Black natto brunch


Tororo on my bowl of natto


A nagaimo, a long yamaimo or Japanese yam. Naga means long. We often buy only a cut, but the root is 60 cm long or more.


Grated. Tororo tuto.


Like an apple or an avocado, grated yamaimo tends to oxidate and darken in color. Or not, and that’s not previsible. But that was the case with this one so I’ve added juice of sudachi lime to keep it relatively creamy in color. That’s also a nice flavor addition.


Black natto (fermented soy beans). It’s often paired with grated wasabi.


Natto with rice is a regular breakfast item in Japan. So just that with tororo and green tea. A nice simple brunch.



Kuro-natto, shira-ae. Black beans and white harmony.

Black and white menu. Two Japanese classics.

Natto is cooked soy beans, that are then fermented (originally they were wrapped in rice straw and getting ferment from it, not it’s cultivated like yogurt). Natto is usually brown. This one is make with black soy beans. It’s less strong in taste, more flavorful.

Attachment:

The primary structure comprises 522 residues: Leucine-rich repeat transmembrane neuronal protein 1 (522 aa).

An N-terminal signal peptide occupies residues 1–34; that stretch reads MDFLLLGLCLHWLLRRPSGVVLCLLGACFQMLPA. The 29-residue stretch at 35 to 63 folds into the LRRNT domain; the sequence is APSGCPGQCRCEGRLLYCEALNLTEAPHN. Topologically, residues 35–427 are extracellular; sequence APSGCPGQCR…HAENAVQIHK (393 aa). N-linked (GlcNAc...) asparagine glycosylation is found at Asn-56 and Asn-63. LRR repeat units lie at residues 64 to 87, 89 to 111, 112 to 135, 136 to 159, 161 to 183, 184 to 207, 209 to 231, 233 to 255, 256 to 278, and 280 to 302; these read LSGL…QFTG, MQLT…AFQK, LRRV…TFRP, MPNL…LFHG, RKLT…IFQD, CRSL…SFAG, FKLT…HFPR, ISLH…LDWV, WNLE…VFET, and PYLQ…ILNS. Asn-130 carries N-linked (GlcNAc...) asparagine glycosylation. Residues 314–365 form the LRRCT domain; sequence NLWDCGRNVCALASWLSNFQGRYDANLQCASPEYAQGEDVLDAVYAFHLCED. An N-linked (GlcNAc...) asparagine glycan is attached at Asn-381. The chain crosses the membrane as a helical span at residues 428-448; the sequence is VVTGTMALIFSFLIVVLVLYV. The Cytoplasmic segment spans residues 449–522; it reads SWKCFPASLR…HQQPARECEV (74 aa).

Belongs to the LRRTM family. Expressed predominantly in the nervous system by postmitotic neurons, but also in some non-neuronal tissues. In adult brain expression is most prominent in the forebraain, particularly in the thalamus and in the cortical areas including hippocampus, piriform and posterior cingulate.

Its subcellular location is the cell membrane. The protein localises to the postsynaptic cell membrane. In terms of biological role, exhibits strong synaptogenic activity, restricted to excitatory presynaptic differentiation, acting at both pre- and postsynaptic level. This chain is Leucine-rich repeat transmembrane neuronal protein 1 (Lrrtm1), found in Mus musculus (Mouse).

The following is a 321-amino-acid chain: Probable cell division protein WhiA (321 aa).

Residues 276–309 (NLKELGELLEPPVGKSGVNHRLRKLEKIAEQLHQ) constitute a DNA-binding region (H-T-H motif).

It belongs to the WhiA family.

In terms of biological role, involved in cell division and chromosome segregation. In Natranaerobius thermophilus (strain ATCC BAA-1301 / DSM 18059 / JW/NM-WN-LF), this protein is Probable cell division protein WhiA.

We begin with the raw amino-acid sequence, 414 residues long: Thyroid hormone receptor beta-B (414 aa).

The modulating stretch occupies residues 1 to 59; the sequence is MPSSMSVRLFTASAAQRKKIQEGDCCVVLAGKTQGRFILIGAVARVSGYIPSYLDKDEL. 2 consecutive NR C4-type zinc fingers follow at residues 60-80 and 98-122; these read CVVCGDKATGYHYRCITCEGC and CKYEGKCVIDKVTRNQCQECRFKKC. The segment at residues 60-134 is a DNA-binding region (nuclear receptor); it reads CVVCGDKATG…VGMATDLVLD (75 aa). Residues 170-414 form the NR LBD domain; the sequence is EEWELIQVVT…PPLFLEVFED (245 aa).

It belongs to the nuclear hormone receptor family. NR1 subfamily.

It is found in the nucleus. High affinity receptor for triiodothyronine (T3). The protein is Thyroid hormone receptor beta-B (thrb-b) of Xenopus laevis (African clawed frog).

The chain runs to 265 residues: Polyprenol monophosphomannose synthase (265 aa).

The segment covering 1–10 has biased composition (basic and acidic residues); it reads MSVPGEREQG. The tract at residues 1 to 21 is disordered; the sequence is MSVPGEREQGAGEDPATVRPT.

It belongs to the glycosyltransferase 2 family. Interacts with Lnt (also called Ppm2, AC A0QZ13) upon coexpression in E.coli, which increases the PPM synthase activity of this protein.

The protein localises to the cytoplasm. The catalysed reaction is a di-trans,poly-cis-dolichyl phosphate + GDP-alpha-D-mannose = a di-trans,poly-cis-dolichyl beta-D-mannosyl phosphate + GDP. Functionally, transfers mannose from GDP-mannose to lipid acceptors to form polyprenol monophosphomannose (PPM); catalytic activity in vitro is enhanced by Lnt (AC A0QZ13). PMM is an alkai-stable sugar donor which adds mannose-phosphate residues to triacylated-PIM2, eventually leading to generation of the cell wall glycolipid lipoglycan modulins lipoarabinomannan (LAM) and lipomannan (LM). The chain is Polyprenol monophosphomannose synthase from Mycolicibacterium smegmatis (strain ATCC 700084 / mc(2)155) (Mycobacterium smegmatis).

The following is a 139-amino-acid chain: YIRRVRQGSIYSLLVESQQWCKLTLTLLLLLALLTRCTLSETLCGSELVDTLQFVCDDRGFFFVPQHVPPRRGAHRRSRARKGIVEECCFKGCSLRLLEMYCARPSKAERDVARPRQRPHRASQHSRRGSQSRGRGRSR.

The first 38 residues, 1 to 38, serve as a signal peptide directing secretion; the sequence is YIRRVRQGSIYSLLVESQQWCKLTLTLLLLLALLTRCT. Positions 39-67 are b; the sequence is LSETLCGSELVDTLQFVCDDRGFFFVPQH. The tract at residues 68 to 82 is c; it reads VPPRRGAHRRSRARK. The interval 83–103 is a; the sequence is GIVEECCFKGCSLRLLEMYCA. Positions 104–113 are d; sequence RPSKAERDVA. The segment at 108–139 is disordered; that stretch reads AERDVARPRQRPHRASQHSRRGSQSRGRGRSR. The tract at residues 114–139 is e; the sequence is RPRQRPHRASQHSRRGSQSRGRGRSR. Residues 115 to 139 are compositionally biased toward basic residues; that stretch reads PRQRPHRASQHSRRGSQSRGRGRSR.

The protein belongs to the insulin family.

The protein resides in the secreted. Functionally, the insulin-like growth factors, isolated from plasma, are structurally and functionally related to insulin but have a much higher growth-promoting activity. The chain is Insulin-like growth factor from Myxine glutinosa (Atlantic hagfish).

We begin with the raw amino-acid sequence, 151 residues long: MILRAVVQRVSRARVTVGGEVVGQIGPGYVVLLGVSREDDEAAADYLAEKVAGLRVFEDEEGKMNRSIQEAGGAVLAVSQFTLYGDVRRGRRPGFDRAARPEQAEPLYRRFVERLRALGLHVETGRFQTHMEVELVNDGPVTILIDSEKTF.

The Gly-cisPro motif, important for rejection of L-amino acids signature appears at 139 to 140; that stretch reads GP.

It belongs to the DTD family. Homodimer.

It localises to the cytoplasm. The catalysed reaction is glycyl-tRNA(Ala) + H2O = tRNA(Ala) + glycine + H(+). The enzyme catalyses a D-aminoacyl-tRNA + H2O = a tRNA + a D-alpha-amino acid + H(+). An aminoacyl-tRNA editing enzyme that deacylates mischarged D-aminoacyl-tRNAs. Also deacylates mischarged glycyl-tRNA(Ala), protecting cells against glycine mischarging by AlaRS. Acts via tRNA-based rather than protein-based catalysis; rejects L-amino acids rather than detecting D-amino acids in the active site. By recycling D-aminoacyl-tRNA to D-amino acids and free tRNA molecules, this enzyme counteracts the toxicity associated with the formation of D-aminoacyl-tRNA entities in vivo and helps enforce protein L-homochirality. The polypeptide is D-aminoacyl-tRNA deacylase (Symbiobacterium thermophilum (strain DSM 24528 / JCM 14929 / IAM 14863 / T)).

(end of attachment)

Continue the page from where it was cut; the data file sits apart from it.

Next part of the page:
With wasabi. Grated fresh wasabi root.

I put the hot rice on the natto.

Shira-ae, white harmony… White dressing if you prefer. It’s a common type of side-dish.
Basically, it’s silky tofu, mashed, with ground sesame, a little soy sauce, a little sugar. And any kind of veggies you like in it.
You can “dry” the tofu by boiling/nuking it and squeezing in a towel or kitchen paper… or add dashi stock to make it more liquid.
Today, I have powdered a little white sesame in the mortar, added the tofu, a little neri-goma (tahini), very little sugar, soy sauce. And black rice vinegar.
Grated raw carrots, ginger (hidden) and broccoli. Broccoli take and keep the cute color if you plunge them a few seconds in boiling water, then refresh in iced water.